Life-changing tech helps paralyzed patient move robotic arm

For more than a decade, an injury left Erik Sorto unable to use his arms or legs. But now life-changing technology has given him the freedom he never thought he'd have again, reports CBS News correspondent Elaine Quijano.

"I wanted to jump around and high five and hug everybody because we knew that it worked," Sorto said.

Paralyzed from the neck down after being shot 13 years ago, Sorto can now think about a movement in his mind, and then make it happen effortlessly.

Erik Sorto with the Caltech research team Lance Hayashida/Caltech

Neurosurgeon Dr. Charles Liu performed brain surgery on Sorto two years ago at USC's Keck Hospital. He implanted a pair of electrodes in the region of the brain where the initial intent to make a movement is formed.

"Since it had never been done before there was a bit of a leap of faith in terms of just seeing if these were in fact the right areas," Liu said.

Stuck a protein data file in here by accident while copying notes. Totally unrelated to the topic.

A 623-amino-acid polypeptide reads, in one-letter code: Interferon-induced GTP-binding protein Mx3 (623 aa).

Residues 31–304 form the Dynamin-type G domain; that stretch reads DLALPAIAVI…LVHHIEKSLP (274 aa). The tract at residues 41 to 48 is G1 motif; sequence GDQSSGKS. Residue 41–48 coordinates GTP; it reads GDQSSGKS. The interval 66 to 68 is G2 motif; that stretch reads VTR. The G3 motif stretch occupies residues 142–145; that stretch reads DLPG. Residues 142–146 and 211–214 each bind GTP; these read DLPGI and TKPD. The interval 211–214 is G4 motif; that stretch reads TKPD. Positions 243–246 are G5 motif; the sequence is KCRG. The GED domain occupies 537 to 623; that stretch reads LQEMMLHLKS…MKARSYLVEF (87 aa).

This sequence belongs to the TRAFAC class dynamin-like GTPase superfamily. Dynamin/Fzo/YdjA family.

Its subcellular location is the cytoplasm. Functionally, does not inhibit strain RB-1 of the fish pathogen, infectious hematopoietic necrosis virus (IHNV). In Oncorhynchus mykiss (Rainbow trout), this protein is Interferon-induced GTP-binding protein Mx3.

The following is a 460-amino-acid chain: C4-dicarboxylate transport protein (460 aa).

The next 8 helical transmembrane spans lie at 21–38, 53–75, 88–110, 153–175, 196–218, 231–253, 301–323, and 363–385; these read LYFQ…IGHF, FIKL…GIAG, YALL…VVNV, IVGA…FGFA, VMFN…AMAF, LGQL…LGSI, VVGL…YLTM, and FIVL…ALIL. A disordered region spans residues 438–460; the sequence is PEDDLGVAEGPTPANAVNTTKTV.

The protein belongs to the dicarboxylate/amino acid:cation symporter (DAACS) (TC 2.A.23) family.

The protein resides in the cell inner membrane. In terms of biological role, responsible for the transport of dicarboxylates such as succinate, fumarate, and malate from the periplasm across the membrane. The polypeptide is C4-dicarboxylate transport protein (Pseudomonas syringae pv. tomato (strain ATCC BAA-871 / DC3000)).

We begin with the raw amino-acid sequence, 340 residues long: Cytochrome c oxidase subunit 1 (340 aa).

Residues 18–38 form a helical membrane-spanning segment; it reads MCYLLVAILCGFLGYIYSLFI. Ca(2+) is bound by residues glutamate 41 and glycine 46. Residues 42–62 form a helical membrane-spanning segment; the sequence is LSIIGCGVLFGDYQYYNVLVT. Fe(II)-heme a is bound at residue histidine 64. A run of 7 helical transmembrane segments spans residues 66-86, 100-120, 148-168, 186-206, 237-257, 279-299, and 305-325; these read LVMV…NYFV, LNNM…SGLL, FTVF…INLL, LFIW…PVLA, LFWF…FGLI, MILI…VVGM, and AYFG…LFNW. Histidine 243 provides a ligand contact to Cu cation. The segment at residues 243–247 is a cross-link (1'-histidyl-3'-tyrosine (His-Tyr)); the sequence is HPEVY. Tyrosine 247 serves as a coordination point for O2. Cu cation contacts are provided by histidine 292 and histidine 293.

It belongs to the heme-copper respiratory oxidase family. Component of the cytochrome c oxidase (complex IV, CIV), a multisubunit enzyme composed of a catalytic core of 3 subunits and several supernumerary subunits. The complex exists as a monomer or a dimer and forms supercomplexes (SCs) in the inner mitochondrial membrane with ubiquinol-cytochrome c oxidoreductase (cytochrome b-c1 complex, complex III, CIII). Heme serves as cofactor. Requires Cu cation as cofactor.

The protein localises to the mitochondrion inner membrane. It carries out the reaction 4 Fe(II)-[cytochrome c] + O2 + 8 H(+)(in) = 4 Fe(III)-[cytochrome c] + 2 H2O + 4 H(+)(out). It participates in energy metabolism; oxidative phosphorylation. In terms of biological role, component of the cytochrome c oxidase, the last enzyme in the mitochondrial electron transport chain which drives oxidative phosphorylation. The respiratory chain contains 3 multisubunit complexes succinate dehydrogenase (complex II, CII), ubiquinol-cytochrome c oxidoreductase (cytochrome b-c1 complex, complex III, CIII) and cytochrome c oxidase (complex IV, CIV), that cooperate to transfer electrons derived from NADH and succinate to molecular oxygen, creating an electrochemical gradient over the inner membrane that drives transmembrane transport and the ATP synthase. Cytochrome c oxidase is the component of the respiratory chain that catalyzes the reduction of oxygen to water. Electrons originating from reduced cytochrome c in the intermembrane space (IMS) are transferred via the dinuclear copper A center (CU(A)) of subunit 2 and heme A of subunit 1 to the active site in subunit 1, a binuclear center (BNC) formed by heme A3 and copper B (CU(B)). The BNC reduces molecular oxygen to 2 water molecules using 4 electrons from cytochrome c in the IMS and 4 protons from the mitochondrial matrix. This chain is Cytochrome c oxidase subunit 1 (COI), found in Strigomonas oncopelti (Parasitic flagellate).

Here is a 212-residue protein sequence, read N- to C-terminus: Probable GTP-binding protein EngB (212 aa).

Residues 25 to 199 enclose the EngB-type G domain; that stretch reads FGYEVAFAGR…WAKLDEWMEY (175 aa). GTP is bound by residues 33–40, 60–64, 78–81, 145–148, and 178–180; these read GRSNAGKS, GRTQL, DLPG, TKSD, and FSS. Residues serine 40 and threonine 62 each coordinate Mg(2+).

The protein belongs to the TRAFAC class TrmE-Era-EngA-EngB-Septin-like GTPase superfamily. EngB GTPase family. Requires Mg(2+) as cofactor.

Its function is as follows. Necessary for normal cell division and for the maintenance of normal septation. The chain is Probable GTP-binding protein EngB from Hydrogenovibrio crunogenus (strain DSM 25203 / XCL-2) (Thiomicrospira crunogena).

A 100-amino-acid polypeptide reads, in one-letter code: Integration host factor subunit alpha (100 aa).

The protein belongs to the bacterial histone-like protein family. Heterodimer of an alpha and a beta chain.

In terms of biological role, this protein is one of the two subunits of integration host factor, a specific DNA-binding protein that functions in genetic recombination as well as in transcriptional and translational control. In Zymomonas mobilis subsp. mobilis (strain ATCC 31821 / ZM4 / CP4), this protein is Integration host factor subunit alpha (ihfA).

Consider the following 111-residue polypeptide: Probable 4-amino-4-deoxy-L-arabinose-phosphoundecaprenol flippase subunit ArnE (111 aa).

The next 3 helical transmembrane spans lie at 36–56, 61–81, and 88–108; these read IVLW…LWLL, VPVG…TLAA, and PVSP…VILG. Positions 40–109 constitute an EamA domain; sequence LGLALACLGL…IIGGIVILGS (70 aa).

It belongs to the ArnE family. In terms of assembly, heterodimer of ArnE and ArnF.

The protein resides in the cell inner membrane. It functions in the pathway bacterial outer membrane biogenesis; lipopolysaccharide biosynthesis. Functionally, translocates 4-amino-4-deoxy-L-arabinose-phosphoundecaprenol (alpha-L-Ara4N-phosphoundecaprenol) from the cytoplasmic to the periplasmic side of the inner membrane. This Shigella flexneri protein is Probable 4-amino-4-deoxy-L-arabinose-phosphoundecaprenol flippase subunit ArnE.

Two chips in Sorto's brain are connected to wires and a series of computers which decode his intentions and move a prosthetic arm. Until now technologies have only produced jerky, delayed movements, but scientists say this new approach makes them much more natural.

"You don't really thinking about moving the muscles or the joints, you really think about, 'I want to pick up that glass of water,'" Caltech Professor of Neuroscience Richard Andersen said.

Sorto is the first in the world to have this new neural prosthetic device. The 34-year-old was even able to pick up and drink a beer on his own.

"I want to be able to brush my own teeth. Yeah. That's the next goal," he said.

Two other patients also joined the clinical trial. Researchers hope to develop additional neural implants that could simulate a touch sensation in paralyzed patients.